What a slob I've been - no posts for over two weeks - apologies to all my fans!
Life here has settled down to a steady routine which occupies most of my time: work at the site in the morning, lunch, then hide away from the heat in the afternoon (temperatures are regularly over 102F in the shade), drinks, then dinner followed generally by bed at around 9pm! We’ve also had a number of lectures after dinner several of these focussed on temple architecture and religious practices in Roman times. I found these extremely useful in understanding the work we are doing on site.
Work at the site is hard but enjoyable, I've spent most of my time picking away at the dirt and levering out boulders - all this with the aim of revealing the original structures on the site
Where I am working we think we have found part of a pavement of unknown date but likely post-Roman. In other places we’ve found an olive press, a wall with a decorated plaster finish and numerous other buildings of unknown function. The problem is that stones from many of the original Roman structures have been reused in Byzantine times creating a real jumble of partially collapsed structures. It takes real skill and imagination to work out what has gone on.
Our current theory is that people would travel to the Temple and stay there for a day or two, requiring food and overnight accommodation for themselves and their animals, so there should be evidence of all this in the area.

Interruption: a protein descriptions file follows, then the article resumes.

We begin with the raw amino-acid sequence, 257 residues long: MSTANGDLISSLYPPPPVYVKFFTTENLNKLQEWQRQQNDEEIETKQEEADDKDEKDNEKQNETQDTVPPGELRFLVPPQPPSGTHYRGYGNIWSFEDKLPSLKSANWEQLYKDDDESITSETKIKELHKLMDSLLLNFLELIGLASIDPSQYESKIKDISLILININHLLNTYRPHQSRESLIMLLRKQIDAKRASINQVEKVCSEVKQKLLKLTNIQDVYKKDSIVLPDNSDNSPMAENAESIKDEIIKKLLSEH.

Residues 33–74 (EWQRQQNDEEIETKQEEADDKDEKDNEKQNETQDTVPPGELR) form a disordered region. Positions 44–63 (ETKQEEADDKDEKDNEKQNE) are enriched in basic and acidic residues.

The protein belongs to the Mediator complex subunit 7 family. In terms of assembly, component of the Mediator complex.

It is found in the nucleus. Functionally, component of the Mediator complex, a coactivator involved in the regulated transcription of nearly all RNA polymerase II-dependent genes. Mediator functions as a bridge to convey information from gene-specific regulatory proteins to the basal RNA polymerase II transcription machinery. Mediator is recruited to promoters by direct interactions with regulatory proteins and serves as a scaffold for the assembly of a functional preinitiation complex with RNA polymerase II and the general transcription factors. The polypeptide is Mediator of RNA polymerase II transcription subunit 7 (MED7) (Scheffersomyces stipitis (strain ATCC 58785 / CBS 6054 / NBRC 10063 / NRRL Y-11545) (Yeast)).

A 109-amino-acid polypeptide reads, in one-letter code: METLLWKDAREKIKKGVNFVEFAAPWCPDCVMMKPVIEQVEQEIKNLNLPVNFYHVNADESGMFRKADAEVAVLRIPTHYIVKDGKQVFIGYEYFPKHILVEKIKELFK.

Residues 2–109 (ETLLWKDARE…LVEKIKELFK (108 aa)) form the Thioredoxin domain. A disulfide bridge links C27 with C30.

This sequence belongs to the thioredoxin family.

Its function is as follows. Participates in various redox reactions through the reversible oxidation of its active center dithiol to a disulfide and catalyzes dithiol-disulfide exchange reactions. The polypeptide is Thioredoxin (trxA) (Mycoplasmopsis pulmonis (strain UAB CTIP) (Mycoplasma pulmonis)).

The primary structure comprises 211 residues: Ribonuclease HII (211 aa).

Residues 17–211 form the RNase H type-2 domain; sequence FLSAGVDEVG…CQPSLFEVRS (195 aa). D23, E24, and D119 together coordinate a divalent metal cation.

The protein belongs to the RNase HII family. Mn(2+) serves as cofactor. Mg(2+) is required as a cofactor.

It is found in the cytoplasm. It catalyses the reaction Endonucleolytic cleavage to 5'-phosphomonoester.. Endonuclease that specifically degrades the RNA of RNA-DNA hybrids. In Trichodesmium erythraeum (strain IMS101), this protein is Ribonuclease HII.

One of the most interesting projects we’ve started has been an attempt to survey on foot the whole area of the site looking for evidence of these other buildings. Apart from the difficulties arising from the undergrowth, it seems that many of the useful stones from early structures have been re-used much more recently to form what look like farm buildings, nevertheless there are still many cut pieces of limestone lying round likely where they fell centuries ago. It’s going to be really difficult but very worthwhile to sort out what’s going on. I think this is the start of a long term project.
At weekends we’ve been on visits to other archaeological sites, but also during the week we’ve been to some nearby sites, one of the most impressive being at Kadesh up towards the Lebanese border. There we saw the remains of a vast administrative centre which had been in use since Phoenician times, perhaps acting to tax people travelling between Damascus and the coast. The building had some superb mosaic floors which had survived and walls built in a Persian style and designed to withstand earthquakes. Over the hillside were the remains of many other buildings and residences – hopefully the sort of complex remaining to be discovered at Omrit!
It’s weekend today, so after some work on the pottery we’ve found, we’re off on visits both today and a full day visit tomorrow…..then it’s a few days of really intensive cleaning up at the site in preparation for photographs before we close up for the season.